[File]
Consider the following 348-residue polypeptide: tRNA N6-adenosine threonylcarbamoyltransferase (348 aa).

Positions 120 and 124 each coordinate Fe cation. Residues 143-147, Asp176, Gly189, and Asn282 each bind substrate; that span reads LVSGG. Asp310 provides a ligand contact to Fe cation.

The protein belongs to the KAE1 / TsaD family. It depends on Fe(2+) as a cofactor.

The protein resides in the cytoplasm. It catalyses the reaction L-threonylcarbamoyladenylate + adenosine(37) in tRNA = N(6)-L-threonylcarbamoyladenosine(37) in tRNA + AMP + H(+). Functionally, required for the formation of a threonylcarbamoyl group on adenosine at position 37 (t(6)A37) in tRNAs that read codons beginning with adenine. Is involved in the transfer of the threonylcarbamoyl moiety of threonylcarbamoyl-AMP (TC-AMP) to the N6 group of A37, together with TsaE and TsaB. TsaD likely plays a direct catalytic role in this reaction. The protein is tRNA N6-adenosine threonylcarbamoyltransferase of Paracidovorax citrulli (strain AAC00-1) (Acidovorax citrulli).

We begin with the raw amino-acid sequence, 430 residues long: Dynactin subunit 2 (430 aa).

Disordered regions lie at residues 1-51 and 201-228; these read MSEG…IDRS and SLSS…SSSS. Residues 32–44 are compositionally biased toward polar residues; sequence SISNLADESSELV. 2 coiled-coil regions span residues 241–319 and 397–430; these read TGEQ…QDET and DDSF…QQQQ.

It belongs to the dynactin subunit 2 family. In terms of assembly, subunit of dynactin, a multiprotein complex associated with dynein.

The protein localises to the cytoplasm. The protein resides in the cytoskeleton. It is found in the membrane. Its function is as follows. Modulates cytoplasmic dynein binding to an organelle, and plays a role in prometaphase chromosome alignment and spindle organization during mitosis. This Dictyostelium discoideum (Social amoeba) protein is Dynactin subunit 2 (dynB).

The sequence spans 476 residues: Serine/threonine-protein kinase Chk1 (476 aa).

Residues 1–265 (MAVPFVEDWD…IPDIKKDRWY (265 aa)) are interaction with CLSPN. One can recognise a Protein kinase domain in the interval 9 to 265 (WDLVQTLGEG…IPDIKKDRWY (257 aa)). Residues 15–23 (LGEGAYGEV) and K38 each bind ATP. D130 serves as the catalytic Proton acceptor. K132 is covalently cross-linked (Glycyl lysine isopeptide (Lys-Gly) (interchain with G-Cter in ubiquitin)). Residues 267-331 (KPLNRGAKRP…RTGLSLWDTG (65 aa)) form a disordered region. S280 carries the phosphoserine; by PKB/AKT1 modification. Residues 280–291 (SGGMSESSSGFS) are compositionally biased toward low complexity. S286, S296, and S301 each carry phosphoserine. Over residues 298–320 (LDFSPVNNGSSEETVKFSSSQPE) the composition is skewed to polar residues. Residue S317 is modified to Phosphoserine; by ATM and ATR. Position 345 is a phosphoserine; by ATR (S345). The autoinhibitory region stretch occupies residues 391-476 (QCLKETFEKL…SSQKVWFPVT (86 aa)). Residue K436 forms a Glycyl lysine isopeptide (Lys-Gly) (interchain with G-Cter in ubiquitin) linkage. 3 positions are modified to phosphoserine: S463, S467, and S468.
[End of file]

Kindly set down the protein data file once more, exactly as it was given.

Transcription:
Consider the following 348-residue polypeptide: tRNA N6-adenosine threonylcarbamoyltransferase (348 aa).

Positions 120 and 124 each coordinate Fe cation. Residues 143-147, Asp176, Gly189, and Asn282 each bind substrate; that span reads LVSGG. Asp310 provides a ligand contact to Fe cation.

The protein belongs to the KAE1 / TsaD family. It depends on Fe(2+) as a cofactor.

The protein resides in the cytoplasm. It catalyses the reaction L-threonylcarbamoyladenylate + adenosine(37) in tRNA = N(6)-L-threonylcarbamoyladenosine(37) in tRNA + AMP + H(+). Functionally, required for the formation of a threonylcarbamoyl group on adenosine at position 37 (t(6)A37) in tRNAs that read codons beginning with adenine. Is involved in the transfer of the threonylcarbamoyl moiety of threonylcarbamoyl-AMP (TC-AMP) to the N6 group of A37, together with TsaE and TsaB. TsaD likely plays a direct catalytic role in this reaction. The protein is tRNA N6-adenosine threonylcarbamoyltransferase of Paracidovorax citrulli (strain AAC00-1) (Acidovorax citrulli).

We begin with the raw amino-acid sequence, 430 residues long: Dynactin subunit 2 (430 aa).

Disordered regions lie at residues 1-51 and 201-228; these read MSEG…IDRS and SLSS…SSSS. Residues 32–44 are compositionally biased toward polar residues; sequence SISNLADESSELV. 2 coiled-coil regions span residues 241–319 and 397–430; these read TGEQ…QDET and DDSF…QQQQ.

It belongs to the dynactin subunit 2 family. In terms of assembly, subunit of dynactin, a multiprotein complex associated with dynein.

The protein localises to the cytoplasm. The protein resides in the cytoskeleton. It is found in the membrane. Its function is as follows. Modulates cytoplasmic dynein binding to an organelle, and plays a role in prometaphase chromosome alignment and spindle organization during mitosis. This Dictyostelium discoideum (Social amoeba) protein is Dynactin subunit 2 (dynB).

The sequence spans 476 residues: Serine/threonine-protein kinase Chk1 (476 aa).

Residues 1–265 (MAVPFVEDWD…IPDIKKDRWY (265 aa)) are interaction with CLSPN. One can recognise a Protein kinase domain in the interval 9 to 265 (WDLVQTLGEG…IPDIKKDRWY (257 aa)). Residues 15–23 (LGEGAYGEV) and K38 each bind ATP. D130 serves as the catalytic Proton acceptor. K132 is covalently cross-linked (Glycyl lysine isopeptide (Lys-Gly) (interchain with G-Cter in ubiquitin)). Residues 267-331 (KPLNRGAKRP…RTGLSLWDTG (65 aa)) form a disordered region. S280 carries the phosphoserine; by PKB/AKT1 modification. Residues 280–291 (SGGMSESSSGFS) are compositionally biased toward low complexity. S286, S296, and S301 each carry phosphoserine. Over residues 298–320 (LDFSPVNNGSSEETVKFSSSQPE) the composition is skewed to polar residues. Residue S317 is modified to Phosphoserine; by ATM and ATR. Position 345 is a phosphoserine; by ATR (S345). The autoinhibitory region stretch occupies residues 391-476 (QCLKETFEKL…SSQKVWFPVT (86 aa)). Residue K436 forms a Glycyl lysine isopeptide (Lys-Gly) (interchain with G-Cter in ubiquitin) linkage. 3 positions are modified to phosphoserine: S463, S467, and S468.